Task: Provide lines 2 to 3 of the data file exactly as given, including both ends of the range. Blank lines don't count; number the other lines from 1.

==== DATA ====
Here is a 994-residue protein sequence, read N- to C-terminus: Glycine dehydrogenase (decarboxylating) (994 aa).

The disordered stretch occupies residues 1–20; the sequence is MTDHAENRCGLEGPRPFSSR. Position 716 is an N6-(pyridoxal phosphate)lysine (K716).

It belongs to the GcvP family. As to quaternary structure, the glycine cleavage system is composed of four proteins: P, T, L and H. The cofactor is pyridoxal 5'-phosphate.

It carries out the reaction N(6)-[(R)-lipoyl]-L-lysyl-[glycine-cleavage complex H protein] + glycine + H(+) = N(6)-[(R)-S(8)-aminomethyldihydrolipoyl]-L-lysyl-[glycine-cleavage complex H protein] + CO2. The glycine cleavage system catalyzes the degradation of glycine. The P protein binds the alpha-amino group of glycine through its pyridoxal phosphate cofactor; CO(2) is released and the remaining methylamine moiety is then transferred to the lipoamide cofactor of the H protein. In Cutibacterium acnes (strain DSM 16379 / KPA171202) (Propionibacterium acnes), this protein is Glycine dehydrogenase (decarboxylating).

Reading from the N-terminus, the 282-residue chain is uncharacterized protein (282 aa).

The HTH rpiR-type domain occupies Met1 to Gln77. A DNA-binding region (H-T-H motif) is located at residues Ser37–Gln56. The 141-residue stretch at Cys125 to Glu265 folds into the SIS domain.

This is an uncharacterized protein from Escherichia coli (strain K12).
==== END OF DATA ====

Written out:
The disordered stretch occupies residues 1–20; the sequence is MTDHAENRCGLEGPRPFSSR. Position 716 is an N6-(pyridoxal phosphate)lysine (K716).

It belongs to the GcvP family. As to quaternary structure, the glycine cleavage system is composed of four proteins: P, T, L and H. The cofactor is pyridoxal 5'-phosphate.